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Ludwig van BEETHOVEN String Quartets (1779 - 1827)
Borodin String Quartet.
Recorded Forde Abbey, Somerset. June/July 1988 (Op 18/4) St. Martin's Church, East Woodhay. Feb 1989 Virgin Classics 7243 5 61748 2 5

CD1 51.46

String Quartet No 4 in C Minor. Op. 18 No 4 24.41
String Quartet No 5 in A Major. Op 18 No 5 27.02

CD2 56.15

String Quartet No 13 in B Flat Major. Op. 130 40.07
Including Grosse Fugue Op. 133 15.47

There can be few more satisfying musical combinations than the compact disc and Chamber Music. Nothing can be easier - put the disc in the tray, settle back, press a button and off you go. If your player is set right and the recording engineers have done their job correctly then it should be fine. There's none of the bane of home listening - a huge dynamic recording range - which can be such a problem in bigger works for those of us who do not live in baronial halls. And when it's Beethoven, well..........

The material on this new Virgin double CD with the Borodin Quartet in all Beethoven disc has all been released previously. In their new incarnation the recordings give listeners who may be fresh to the beauties and challenges of Beethoven Quartets a safe, if uneventful introduction. More experienced listeners may well prefer to look elsewhere.

The first CD - 51' 46" only, please note - gives us two of the six Opus 18 quartets, Beethoven's first ventures into the form published in 1801 after some extensive revisions. The C Minor ( No 4) opens with a brooding, dark hued Allegro which confirms that the group produces a beautiful, well matched sound with impeccable intonation. The second movement scherzo was too po faced and much of the wit was missing. The minuet and trio with its quicker reprise leads into the cat's-cradle of a high-speed finale. Throughout the four movements one was always aware of clarity of the inner parts and the poise and elegance of the playing which never quite got under the composer's skin.

The A Major Quartet ( Op. 18, No 5) is generally regarded as being inspired by Mozart's Quartet in the same key, K464. They have much in common, even to the use of variations in the slow movement. The work is a delight. Its cheerful, opening allegro gained from a freer use of rubato than earlier, while the minuet (unusually placed second), was notable for the clarity of the four lines. I found the andante and the succeeding five variations lacking the nuances which finally convince. The closing allegro with its four note motif showed magnificent technique rather than memorable interpretation.

The B Flat Major Quartet (Op. 130) was originally performed with what became the Grosse Fugue ( Op. 133) as its final movement, later to be changed to its present layout with a new Finale. Virgin have chosen to place the Op. 133 as track 6 on a 7 track side - the true Finale follows - so the listener needs to programme the disc with care. Using modern technology one can reproduce the original layout and can see why the 1826 audience was bemused.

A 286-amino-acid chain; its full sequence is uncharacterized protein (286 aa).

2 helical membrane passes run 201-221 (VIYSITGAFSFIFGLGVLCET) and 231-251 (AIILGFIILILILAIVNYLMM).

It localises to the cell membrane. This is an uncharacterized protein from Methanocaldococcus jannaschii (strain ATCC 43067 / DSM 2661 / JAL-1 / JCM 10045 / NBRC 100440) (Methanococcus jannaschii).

The opening Adagio-Allegro, longer than the next three movements combined in this unusually constructed work, again showed what civilised music making the Russians provide. The brief Presto showed that speed and attack are not the same thing, and the following Andante missed some of the intended humour. A Landler like Danza tedesca was gently rhythmical. Beethoven himself was reputedly driven to tears by the emotional strength of his own writing in the aria like Cavatina, here played thoughtfully without pulling the heart strings, while the finale failed to catch fire.

The single movement Grosse Fugue still sounds modern to today's ears, nearly two centuries after it was written. The early angular theme tests intonation and technique, handled inevitably with apparent ease, and the recording clarity helps the ears trying to follow this most challenging of pieces.

At this point I decided that it was time for comparisons. My yardstick for the Beethoven Quartets is the set by the Quartetto Italiano on Philips. Just dipping into the equivalent works showed what was missing. In technique at this level of musicianship one would not expect there to be any differences. The Italians simply feel livelier and more alert with more inner vitality and less 'smoothing out' of the inner parts. Speed alone is not an issue. In some cases the Italians were considerably slower (e.g. in 18 / 5 Third Movement, 10.55 against the Russian timing of 8.45. Quite a remarkable contrast). The difference is in the depth of reading and approach. One feels that the Borodin's main aim is beauty of sound, whereas the Italian Quartet wants to get inside the Beethoven score.


Harry Downey



Harry Downey

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